The 9th hole is a par 4 that we played from 440 yards. The photo below was taken from the tee which is considerably elevated and provides some extra distance on the drive.
The green sort of sits down in a hollow so depending on where the drive lands it may be a blind second shot for some players.
And here is a view of the 9th green. Note that there are no bunkers protecting it so it is not necessary to fly the ball in the air on the approach shot. The photo below does not do it justice, but this green has a lot of undulation to it.
The 10th hole is another drive to a blind landing area for this 390 yard par 4. The photo below was taken from the tee box. Note the remains of a structure on the right side of the tee box. The caddies said this was the foundation of a house where the original owners of the property lived. Its not really apparent in the photo, but it was a VERY small house. A far cry from the way we live in the 21st Century.
I loved the approach shot on the 10th hole. Its downhill and a shot played to the left side of the green with a little cut on it will be the best for this hole location.
Here is a little closer view of the 10th green.
The 11th hole is a 178 yard par 3 that requires a carry over a sort of wetlands area. The bunkers behind the green make it a good idea to hit the green as short and long are not good.
Below is a photo of the approach shot on 12th hole which is a 424 yard par 4. Approach shots coming up short roll down to the bottom of the valley that is in front of the green.
The 14th hole is a par 4 that we played from 418 yards. The ideal shot from the tee is a cut shot that shapes into the dogleg right.
With no bunkers in front of the green the approach shot on the 14th hole does not require the ball to be hit onto the green in the air. There are numerous holes at Boston Golf Club that are friendly to shots other than the aerial variety.
The 15th hole is a great par 5 that we played from 545 yards. The photo below was taken from the tee box and again the landing zone for the drive is a blind one.
The photo below is of a very large waste bunker that spans the entire fairway. The caddies informed us that they call this bunker “Hell’s 1/3 Acre” after the infamous “Hell’s 1/2 Acre” bunker at Pine Valley. Because of the placement of this bunker I would have to believe that this is a solid three shot hole for nearly all golfers.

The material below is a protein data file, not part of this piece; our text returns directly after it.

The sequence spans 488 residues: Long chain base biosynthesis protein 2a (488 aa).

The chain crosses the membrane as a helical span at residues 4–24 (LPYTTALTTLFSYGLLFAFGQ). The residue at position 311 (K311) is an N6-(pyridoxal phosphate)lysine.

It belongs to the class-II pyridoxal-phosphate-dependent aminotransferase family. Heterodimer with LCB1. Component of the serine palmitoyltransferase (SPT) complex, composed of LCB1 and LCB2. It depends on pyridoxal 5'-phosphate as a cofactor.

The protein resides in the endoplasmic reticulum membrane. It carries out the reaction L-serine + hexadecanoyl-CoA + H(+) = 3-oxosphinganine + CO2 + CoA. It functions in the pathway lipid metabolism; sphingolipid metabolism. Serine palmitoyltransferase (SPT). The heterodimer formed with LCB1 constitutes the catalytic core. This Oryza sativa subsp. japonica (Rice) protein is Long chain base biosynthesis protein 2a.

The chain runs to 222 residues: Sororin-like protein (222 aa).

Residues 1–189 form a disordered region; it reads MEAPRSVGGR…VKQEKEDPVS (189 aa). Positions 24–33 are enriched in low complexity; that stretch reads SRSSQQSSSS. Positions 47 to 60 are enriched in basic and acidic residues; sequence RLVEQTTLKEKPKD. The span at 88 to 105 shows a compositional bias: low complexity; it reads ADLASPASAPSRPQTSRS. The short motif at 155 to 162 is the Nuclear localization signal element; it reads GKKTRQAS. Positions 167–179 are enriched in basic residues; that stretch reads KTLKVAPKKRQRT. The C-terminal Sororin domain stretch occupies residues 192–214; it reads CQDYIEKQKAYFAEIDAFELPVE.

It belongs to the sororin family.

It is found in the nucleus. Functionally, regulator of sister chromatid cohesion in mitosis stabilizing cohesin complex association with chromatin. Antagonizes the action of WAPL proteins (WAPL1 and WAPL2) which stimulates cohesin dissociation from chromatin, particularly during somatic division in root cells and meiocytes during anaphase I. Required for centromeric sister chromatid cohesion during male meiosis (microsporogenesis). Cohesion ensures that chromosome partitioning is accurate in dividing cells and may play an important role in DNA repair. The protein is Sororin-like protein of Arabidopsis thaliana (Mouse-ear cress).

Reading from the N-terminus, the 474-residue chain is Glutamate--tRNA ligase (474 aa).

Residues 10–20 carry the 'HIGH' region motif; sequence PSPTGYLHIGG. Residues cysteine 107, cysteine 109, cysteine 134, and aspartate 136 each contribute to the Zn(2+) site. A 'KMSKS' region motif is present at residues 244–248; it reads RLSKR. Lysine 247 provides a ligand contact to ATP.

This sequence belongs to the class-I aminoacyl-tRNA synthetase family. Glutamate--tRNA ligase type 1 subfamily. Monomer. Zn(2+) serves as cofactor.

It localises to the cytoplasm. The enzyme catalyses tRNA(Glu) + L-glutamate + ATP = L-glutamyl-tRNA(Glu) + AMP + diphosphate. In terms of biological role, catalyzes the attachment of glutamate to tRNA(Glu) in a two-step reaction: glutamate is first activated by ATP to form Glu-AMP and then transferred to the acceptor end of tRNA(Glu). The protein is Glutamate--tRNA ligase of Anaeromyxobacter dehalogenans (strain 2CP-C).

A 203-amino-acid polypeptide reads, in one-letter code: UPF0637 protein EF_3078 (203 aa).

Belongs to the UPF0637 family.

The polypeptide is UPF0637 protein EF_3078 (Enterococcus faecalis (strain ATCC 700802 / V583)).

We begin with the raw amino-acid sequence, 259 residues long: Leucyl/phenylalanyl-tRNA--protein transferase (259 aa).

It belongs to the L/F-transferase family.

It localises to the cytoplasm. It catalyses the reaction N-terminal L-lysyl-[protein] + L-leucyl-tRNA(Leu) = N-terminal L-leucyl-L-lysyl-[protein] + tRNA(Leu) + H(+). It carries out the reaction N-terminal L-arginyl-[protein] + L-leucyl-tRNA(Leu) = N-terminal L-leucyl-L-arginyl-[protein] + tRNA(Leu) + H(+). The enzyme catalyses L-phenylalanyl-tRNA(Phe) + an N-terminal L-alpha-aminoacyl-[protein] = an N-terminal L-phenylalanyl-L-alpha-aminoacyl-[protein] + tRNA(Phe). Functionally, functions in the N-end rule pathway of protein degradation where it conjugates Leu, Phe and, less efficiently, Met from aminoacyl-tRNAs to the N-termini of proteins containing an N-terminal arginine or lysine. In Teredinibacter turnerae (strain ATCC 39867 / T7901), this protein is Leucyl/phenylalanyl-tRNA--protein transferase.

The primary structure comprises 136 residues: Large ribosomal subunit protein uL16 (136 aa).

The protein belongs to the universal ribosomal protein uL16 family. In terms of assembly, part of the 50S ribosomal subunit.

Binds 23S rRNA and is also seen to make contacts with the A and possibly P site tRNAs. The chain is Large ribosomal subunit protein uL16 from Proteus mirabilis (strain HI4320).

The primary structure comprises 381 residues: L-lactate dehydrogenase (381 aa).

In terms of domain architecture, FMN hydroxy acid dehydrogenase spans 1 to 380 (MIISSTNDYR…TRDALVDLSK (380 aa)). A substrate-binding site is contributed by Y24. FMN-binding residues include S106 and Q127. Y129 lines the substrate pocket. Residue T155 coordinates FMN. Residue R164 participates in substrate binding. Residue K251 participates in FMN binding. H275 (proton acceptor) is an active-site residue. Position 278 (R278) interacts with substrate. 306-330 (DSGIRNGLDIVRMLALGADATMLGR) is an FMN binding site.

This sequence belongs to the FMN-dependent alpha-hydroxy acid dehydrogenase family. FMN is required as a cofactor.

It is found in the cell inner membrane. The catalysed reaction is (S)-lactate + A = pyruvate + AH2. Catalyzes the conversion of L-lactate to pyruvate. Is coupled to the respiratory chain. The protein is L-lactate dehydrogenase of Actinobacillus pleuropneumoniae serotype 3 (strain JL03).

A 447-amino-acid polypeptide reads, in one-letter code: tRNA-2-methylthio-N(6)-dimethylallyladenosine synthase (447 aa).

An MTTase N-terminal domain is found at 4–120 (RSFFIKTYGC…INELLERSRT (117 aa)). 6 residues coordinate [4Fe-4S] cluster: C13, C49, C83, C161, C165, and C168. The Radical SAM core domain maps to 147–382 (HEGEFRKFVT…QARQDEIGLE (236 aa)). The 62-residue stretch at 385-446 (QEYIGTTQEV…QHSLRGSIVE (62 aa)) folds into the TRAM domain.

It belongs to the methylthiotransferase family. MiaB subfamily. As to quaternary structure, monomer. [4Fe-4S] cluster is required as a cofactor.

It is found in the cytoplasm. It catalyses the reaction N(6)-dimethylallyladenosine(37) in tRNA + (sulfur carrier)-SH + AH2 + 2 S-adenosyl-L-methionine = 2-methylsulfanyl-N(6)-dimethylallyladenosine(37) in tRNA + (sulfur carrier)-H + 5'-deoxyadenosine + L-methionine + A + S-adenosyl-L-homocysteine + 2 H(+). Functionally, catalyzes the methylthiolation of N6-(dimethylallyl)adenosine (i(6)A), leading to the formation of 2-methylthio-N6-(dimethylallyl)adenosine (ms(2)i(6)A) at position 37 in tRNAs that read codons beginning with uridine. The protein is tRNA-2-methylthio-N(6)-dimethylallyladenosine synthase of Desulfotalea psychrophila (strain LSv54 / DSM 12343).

Pictured below is the green for the 15th hole. Clearly there are potential bunker problems for approach shots coming in from the wrong angle that come up short.
The 16th hole is a short par 4 that we played from 340 yards. Players who are too aggressive on the drive run the risk of finding bunker trouble. There is a principals nose bunker barely visible in the distance. Click on the photo to enlarge.
Even players who go with conservative tee balls will have to negotiate heavy bunkering around the greens. Its best to be accurate here with the short iron or wedge and make sure to hit the putting surface. There is a large bunker off to the left of this green as well that is just partially visible in the photo below.
Again at the 17th hole we have another tee shot to a blind landing area. This 525 yard par 5 is reachable in two for long hitters, but will require a well executed second shot.
Below is a photo from the 17th fairway. This green is very undulating and the bunker on the left is not a good spot to miss when coming into this green.
Boston Golf Club closes out with a hearty uphill par 3 that we played from 180 yards. The photo below was taken from the tee box. The hole is tucked in the right side of the green which will bring a lot of bunker trouble into play for players who take dead aim at the flag and come up short.
Below is a photo of the aforementioned bunkers.
The bunkers even include a nasty little pot bunker that is sure to destroy a good round on the final hole if a player is unlucky enough to land here.
After we putted out on the 18th hole we headed back to the clubhouse and enjoyed a little lunch in the grill room. We were the only ones there and the staff again took great care of us. As a matter of fact we never saw another golfer the entire time we were at Boston Golf Club. There were a few cars in the lot when we arrived at noon, but they must have gone out in the morning and were long gone as we made our way around the course. Our lunch in the grill was great and was highlighted by the club’s signature “Shipwreck” drink as well as the home made guacamole that was the bartenders special recipe. Since we had nowhere to go we hung out and enjoyed ourselves and the Shipwrecks for quite a while.
Boston Golf Club was the first original Gil Hanse designed course that I had played. Earlier in the year I had seen the fabulous work he did restoring LA Country Club’s North Course and after making a loop around Boston Golf Club I was even more impressed. Hanse had great land to work with and he did a fantastic job of getting the most out of it. The bunkering here is really spectacular and Hanse was able to feature great sand hazards without overdoing it as some architects are apt to do. I really enjoyed my round here and, in my opinion, this club is clearly a worthy addition to the Top 100 list. Now that I’ve seen what Mr. Hanse is capable of I’ll be sure to pay close attention to his future work as I hope that we will see much more of the same inspired creativity from him in the years to come.